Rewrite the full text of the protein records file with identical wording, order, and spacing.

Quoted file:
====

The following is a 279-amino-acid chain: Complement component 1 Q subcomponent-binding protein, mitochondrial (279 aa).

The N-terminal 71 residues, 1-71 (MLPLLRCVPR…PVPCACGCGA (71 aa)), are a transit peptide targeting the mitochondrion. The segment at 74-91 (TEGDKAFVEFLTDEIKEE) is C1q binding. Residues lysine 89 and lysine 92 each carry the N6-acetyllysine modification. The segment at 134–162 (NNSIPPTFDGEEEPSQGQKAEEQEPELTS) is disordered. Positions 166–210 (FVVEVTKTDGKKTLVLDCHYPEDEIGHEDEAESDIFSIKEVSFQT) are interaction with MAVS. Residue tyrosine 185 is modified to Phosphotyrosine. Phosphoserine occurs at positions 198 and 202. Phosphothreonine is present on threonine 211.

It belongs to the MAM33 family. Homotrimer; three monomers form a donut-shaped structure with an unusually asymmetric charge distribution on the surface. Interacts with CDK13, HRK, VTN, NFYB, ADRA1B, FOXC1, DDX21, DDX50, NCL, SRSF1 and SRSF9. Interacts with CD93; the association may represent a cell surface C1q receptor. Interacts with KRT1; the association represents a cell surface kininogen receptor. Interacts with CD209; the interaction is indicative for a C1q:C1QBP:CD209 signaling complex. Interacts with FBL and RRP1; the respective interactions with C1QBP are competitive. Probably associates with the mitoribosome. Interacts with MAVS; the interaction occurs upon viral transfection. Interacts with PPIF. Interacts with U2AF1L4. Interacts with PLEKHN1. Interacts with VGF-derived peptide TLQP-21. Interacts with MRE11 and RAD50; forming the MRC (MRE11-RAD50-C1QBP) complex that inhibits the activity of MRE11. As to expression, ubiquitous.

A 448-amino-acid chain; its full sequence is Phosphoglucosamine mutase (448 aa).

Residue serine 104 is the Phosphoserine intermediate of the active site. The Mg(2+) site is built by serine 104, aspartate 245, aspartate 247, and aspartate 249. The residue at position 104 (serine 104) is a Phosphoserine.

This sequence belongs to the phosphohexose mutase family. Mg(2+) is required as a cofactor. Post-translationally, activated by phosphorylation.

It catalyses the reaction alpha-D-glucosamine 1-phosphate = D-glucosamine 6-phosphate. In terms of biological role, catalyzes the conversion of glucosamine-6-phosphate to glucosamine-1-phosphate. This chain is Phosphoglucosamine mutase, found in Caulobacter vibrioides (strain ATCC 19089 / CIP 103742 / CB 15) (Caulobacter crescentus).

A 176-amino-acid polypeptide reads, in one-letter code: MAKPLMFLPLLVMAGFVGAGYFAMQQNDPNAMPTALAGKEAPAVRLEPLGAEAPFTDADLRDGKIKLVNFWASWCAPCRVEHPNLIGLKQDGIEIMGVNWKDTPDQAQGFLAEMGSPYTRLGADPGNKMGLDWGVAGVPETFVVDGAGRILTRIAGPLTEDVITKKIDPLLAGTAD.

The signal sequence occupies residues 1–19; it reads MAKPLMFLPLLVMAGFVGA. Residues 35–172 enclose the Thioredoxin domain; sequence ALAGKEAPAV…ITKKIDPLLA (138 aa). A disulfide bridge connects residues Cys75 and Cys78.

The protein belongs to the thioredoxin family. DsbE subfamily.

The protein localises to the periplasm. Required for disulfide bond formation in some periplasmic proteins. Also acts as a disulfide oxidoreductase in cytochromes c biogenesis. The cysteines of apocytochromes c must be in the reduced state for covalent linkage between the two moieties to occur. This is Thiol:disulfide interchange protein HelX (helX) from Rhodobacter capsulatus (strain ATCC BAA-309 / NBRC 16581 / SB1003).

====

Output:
The following is a 279-amino-acid chain: Complement component 1 Q subcomponent-binding protein, mitochondrial (279 aa).

The N-terminal 71 residues, 1-71 (MLPLLRCVPR…PVPCACGCGA (71 aa)), are a transit peptide targeting the mitochondrion. The segment at 74-91 (TEGDKAFVEFLTDEIKEE) is C1q binding. Residues lysine 89 and lysine 92 each carry the N6-acetyllysine modification. The segment at 134–162 (NNSIPPTFDGEEEPSQGQKAEEQEPELTS) is disordered. Positions 166–210 (FVVEVTKTDGKKTLVLDCHYPEDEIGHEDEAESDIFSIKEVSFQT) are interaction with MAVS. Residue tyrosine 185 is modified to Phosphotyrosine. Phosphoserine occurs at positions 198 and 202. Phosphothreonine is present on threonine 211.

It belongs to the MAM33 family. Homotrimer; three monomers form a donut-shaped structure with an unusually asymmetric charge distribution on the surface. Interacts with CDK13, HRK, VTN, NFYB, ADRA1B, FOXC1, DDX21, DDX50, NCL, SRSF1 and SRSF9. Interacts with CD93; the association may represent a cell surface C1q receptor. Interacts with KRT1; the association represents a cell surface kininogen receptor. Interacts with CD209; the interaction is indicative for a C1q:C1QBP:CD209 signaling complex. Interacts with FBL and RRP1; the respective interactions with C1QBP are competitive. Probably associates with the mitoribosome. Interacts with MAVS; the interaction occurs upon viral transfection. Interacts with PPIF. Interacts with U2AF1L4. Interacts with PLEKHN1. Interacts with VGF-derived peptide TLQP-21. Interacts with MRE11 and RAD50; forming the MRC (MRE11-RAD50-C1QBP) complex that inhibits the activity of MRE11. As to expression, ubiquitous.

A 448-amino-acid chain; its full sequence is Phosphoglucosamine mutase (448 aa).

Residue serine 104 is the Phosphoserine intermediate of the active site. The Mg(2+) site is built by serine 104, aspartate 245, aspartate 247, and aspartate 249. The residue at position 104 (serine 104) is a Phosphoserine.

This sequence belongs to the phosphohexose mutase family. Mg(2+) is required as a cofactor. Post-translationally, activated by phosphorylation.

It catalyses the reaction alpha-D-glucosamine 1-phosphate = D-glucosamine 6-phosphate. In terms of biological role, catalyzes the conversion of glucosamine-6-phosphate to glucosamine-1-phosphate. This chain is Phosphoglucosamine mutase, found in Caulobacter vibrioides (strain ATCC 19089 / CIP 103742 / CB 15) (Caulobacter crescentus).

A 176-amino-acid polypeptide reads, in one-letter code: MAKPLMFLPLLVMAGFVGAGYFAMQQNDPNAMPTALAGKEAPAVRLEPLGAEAPFTDADLRDGKIKLVNFWASWCAPCRVEHPNLIGLKQDGIEIMGVNWKDTPDQAQGFLAEMGSPYTRLGADPGNKMGLDWGVAGVPETFVVDGAGRILTRIAGPLTEDVITKKIDPLLAGTAD.

The signal sequence occupies residues 1–19; it reads MAKPLMFLPLLVMAGFVGA. Residues 35–172 enclose the Thioredoxin domain; sequence ALAGKEAPAV…ITKKIDPLLA (138 aa). A disulfide bridge connects residues Cys75 and Cys78.

The protein belongs to the thioredoxin family. DsbE subfamily.

The protein localises to the periplasm. Required for disulfide bond formation in some periplasmic proteins. Also acts as a disulfide oxidoreductase in cytochromes c biogenesis. The cysteines of apocytochromes c must be in the reduced state for covalent linkage between the two moieties to occur. This is Thiol:disulfide interchange protein HelX (helX) from Rhodobacter capsulatus (strain ATCC BAA-309 / NBRC 16581 / SB1003).